I guess I should not have been surprised when I ran into Sontaya in mid February. We were overdue for another go-round. She had begun working at one of the cluster of bars on Soi 6, a few blocks down the street from where I live and always walk by whenever I go out. After almost a year, it was admittedly nice to see her and catch up, but I could not help wishing she’d ended up at a place further away.

Because there was no easy way of sneaking past Sontaya’s bar, I began keeping an eye out for her and saying hello whenever I passed by. Not an onerous task, really. She’s nice-looking and very pleasant to talk to; it’s only after we are together for more than two weeks that things seem go sour.

Covid-19 may end up nudging us out of our rut. Because Sontaya has problems with her lungs, contracting the virus might be the end for her. So, at my suggestion, she quit her job (the bars closed soon afterwards anyway) and has been staying at home while I provide support. This has brought us back together, electronically speaking, and we’ve already had our first major disagreement, right on schedule. But unlike before, we seem to have worked our way through it. Sontaya has backed off trying to manipulate more money out of me (improvements for her parents’ house), while I have resisted the urge to throw in the towel. Maybe we are both coming to realize the importance of having a friend right now.

Healthy Housekeeping

I look forward to Monday mornings when the maids, Lek and Saega, arrive to clean my apartment. When I first moved here, I’d make myself scarce while they did their work so as not to be underfoot. Later I began hanging around and helping out. My current duties include gathering up the used towels and sheets and leaving them in a small pile outside the door. Then after the maids bring in the new linen, I wrestle the pillows into their cases while they unfold the pressed sheets and smooth them over the bed.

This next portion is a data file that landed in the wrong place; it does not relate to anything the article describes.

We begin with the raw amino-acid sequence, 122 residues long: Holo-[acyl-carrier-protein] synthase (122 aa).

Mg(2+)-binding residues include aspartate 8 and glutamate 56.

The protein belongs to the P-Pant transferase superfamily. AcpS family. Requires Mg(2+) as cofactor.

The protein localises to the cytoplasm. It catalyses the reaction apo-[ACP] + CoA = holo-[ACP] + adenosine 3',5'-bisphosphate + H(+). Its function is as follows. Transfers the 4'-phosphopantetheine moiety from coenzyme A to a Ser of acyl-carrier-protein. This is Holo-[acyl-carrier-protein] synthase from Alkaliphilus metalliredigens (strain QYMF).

At this point I’m in the way, so I lie down on the fresh sheets and watch them sweep the floor, clean the kitchen countertop, and wipe the tops of the tables. At some point Saega gives me a damp cloth to run across the top of the headboard (hard work, to be sure, but someone has to do it).

The girls are usually in good spirits, especially considering it’s the start of their work week. (I was never like this.) To help maintain morale, I turn on the air conditioner and keep two containers of orange juice in the refrigerator. For entertainment, I try to repeat, in my mangled Thai, bits of their conversations (which is always good for a laugh out of Saega)

I am one of their favorite residents.

The covid-19 trouble initially dampened the mood. The first week, after the government requested everyone to stay at home, when things looked especially grim, the girls wanted me to just stay on the sofa and not handle anything they would be touching. (I finally went out on the balcony.) But after a few weeks passed and I did not fall deathly ill, I was allowed to reassume my responsibilities. In deference to the virus, the three of us wear masks and rigorously wash our hands when the work is finished. (Ironically, the pair are my only social contacts these days, meaning they are far more likely to infect me than the other way around.)

A word about using a mask. My masseuse friend Pam had given me a miniature collection for my birthday, but it turns out I did not know how to properly wear them. When the maids first saw me with one strapped to my face, Lek pointed out I had it on upside down (how could she tell?) and that it should cover my nostrils (well duh). Saega showed me how to pinch it around the bridge of my nose to hold it in place. I felt more than a little stupid, but now is a good time to learn.

This guy is clueless!